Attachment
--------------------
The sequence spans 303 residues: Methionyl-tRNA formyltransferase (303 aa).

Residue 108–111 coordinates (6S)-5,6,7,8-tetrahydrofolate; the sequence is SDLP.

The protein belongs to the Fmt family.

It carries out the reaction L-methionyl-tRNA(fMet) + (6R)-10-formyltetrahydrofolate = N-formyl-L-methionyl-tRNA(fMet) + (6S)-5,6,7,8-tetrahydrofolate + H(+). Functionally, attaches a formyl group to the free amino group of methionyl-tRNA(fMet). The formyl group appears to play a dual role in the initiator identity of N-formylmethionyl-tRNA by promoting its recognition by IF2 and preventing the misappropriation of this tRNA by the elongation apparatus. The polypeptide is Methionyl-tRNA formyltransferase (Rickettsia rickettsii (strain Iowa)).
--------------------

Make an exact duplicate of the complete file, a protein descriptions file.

The sequence spans 303 residues: Methionyl-tRNA formyltransferase (303 aa).

Residue 108–111 coordinates (6S)-5,6,7,8-tetrahydrofolate; the sequence is SDLP.

The protein belongs to the Fmt family.

It carries out the reaction L-methionyl-tRNA(fMet) + (6R)-10-formyltetrahydrofolate = N-formyl-L-methionyl-tRNA(fMet) + (6S)-5,6,7,8-tetrahydrofolate + H(+). Functionally, attaches a formyl group to the free amino group of methionyl-tRNA(fMet). The formyl group appears to play a dual role in the initiator identity of N-formylmethionyl-tRNA by promoting its recognition by IF2 and preventing the misappropriation of this tRNA by the elongation apparatus. The polypeptide is Methionyl-tRNA formyltransferase (Rickettsia rickettsii (strain Iowa)).